Five Greatest Wrestling Stables
5) D-Generation X 1998 Version
Members: Triple H, Road Dogg, Billy Gunn, X-Pac, Chyna.
Back in 1998, Steve Austin was bringing the WWF into the attitude era. But right behind him was the stable D-Generation X. After Shawn Michaels left due to injuries; Triple H recruited X-Pac, Road Dogg, and Billy Gunn to revitalize the stable. Their devil may care attitude won them the respect of the fans; and they feuded with Owen Hart, The Rock, and Vince McMahon and his stable the corporation. Their top moment was when they made attacks on the World Wrestling Federation's top rivals WCW. While the stable broke up at the start of 1999, they would come back together months later, but with less success than before. Still, the way they helped the attitude era is what people remember them for.
4) The Fabulous Freebirds
Members: Michael Hayes, Terry Gordy, Buddy Roberts.
The Fabulous Freebirds were created by Michael Hayes, Terry Gordy, and Buddy Roberts back in 1979. The three of them acted as a tag team with two men wrestling and the other acting as backup. The trio invented what is known as the freebird rule, which states that any two people of the stable can defend the tag titles. They wrestled in many promotions and won numerous titles. Their tops feuds were against the Road Warriors and the Von Erich family. Another one of their best moments was Michael Hayes' Bad Street USA song, which would later become their theme. That song would also help redefine the entrance theme.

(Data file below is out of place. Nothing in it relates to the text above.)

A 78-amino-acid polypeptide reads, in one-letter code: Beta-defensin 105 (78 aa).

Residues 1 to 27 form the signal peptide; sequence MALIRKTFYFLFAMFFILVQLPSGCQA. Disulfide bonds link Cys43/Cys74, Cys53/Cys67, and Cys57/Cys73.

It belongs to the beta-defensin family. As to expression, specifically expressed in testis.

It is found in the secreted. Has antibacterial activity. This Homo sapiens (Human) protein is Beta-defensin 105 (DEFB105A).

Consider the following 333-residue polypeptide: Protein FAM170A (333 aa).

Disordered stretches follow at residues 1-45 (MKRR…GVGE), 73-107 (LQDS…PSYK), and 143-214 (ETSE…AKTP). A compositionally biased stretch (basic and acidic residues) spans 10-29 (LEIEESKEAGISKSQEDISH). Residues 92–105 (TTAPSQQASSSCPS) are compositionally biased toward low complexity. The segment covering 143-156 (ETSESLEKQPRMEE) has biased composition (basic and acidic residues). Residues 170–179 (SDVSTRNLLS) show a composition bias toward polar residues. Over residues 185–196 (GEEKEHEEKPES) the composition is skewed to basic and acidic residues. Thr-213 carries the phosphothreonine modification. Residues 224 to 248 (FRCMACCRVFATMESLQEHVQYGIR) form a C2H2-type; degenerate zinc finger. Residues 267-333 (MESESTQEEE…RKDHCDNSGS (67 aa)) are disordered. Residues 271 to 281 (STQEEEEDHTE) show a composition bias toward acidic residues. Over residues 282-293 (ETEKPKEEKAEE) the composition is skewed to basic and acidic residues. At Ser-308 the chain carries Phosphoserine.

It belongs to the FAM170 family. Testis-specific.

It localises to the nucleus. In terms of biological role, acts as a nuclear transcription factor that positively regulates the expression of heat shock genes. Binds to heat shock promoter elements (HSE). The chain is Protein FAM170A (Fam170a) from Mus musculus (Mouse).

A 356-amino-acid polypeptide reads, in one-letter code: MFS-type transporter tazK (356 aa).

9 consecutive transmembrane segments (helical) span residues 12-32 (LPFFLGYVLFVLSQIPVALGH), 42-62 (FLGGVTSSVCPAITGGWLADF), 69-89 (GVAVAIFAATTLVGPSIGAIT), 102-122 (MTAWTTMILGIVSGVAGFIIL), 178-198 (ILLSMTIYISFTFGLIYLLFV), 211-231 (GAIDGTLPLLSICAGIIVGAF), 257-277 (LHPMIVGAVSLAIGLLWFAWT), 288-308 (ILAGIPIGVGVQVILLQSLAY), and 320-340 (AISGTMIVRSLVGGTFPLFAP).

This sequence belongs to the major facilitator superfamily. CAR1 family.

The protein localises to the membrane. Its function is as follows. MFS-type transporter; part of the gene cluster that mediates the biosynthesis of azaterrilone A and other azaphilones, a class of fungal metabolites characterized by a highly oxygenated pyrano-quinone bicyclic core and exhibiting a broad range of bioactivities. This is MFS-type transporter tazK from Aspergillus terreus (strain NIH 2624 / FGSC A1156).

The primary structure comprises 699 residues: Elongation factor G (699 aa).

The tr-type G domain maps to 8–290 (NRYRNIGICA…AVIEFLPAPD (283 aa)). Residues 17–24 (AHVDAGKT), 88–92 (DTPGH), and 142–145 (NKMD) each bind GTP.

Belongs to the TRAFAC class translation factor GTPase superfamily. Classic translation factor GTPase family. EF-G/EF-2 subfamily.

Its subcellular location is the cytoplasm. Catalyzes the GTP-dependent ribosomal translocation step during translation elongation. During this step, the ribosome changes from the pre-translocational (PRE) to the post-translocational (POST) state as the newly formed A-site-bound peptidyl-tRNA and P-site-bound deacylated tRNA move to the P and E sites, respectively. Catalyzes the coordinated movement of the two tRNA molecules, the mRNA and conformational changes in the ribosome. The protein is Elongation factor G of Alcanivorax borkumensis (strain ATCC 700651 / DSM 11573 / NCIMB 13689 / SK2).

3) The Heenan Family WWF version
Members: Bobby Heenan, King Kong Bundy, Mr. Perfect, Ravishing Rick Rude, Ric Flair, Haku, Big John Studd, Arn Anderson, Tully Blanchard, Harley Race, and others.
Sometimes it takes a good manager to help promote a good wrestling; and one of the best managers was Bobby "the Brain" Heenan. Bobby Heenan started off his WWF career managing Jesse Ventura; but would later move on to Big John Studd after Ventura retired from in-ring performances. Big John Studd started off feuding with Andre the Giant in a body-slam challenge that went all the way to Wrestlemania I. Then his next target was the WWF champion Hulk Hogan. Heenan Family member King Kong Bundy fought Hogan in a steel cage at Wrestlemania II. Then he would recruit Andre the Giant to fight Hogan at Wrestlemania III. The Heenan Family would later go on to include WWF tag team champions The Brain Busters (Arn Anderson and Tully Blanchard,) and Intercontinental champions "Ravishing" Rick Rude and Mr. Perfect. The last member of the Heenan Family would be Ric Flair, who would go on to win the WWF title two times. The stable ended in 1993 when Bobby Heenan left the company. While many other manager led stables would come, none of them had the same effect as the Heenan Family.